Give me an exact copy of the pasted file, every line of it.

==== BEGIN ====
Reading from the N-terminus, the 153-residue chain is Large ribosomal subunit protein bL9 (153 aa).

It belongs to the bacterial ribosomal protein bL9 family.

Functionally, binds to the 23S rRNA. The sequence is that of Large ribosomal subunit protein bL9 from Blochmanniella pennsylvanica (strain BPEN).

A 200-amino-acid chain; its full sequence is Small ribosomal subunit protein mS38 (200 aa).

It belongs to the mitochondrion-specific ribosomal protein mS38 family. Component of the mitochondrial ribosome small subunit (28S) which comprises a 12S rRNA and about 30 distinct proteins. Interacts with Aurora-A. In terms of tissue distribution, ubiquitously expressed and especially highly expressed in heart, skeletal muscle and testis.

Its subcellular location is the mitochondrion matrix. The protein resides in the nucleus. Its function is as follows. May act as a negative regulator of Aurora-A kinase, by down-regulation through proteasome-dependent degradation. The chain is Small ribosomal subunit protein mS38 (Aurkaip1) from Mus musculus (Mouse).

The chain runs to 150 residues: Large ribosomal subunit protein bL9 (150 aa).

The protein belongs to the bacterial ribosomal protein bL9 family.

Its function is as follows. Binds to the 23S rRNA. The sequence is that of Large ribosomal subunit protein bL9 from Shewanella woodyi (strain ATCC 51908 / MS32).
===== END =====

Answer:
Reading from the N-terminus, the 153-residue chain is Large ribosomal subunit protein bL9 (153 aa).

It belongs to the bacterial ribosomal protein bL9 family.

Functionally, binds to the 23S rRNA. The sequence is that of Large ribosomal subunit protein bL9 from Blochmanniella pennsylvanica (strain BPEN).

A 200-amino-acid chain; its full sequence is Small ribosomal subunit protein mS38 (200 aa).

It belongs to the mitochondrion-specific ribosomal protein mS38 family. Component of the mitochondrial ribosome small subunit (28S) which comprises a 12S rRNA and about 30 distinct proteins. Interacts with Aurora-A. In terms of tissue distribution, ubiquitously expressed and especially highly expressed in heart, skeletal muscle and testis.

Its subcellular location is the mitochondrion matrix. The protein resides in the nucleus. Its function is as follows. May act as a negative regulator of Aurora-A kinase, by down-regulation through proteasome-dependent degradation. The chain is Small ribosomal subunit protein mS38 (Aurkaip1) from Mus musculus (Mouse).

The chain runs to 150 residues: Large ribosomal subunit protein bL9 (150 aa).

The protein belongs to the bacterial ribosomal protein bL9 family.

Its function is as follows. Binds to the 23S rRNA. The sequence is that of Large ribosomal subunit protein bL9 from Shewanella woodyi (strain ATCC 51908 / MS32).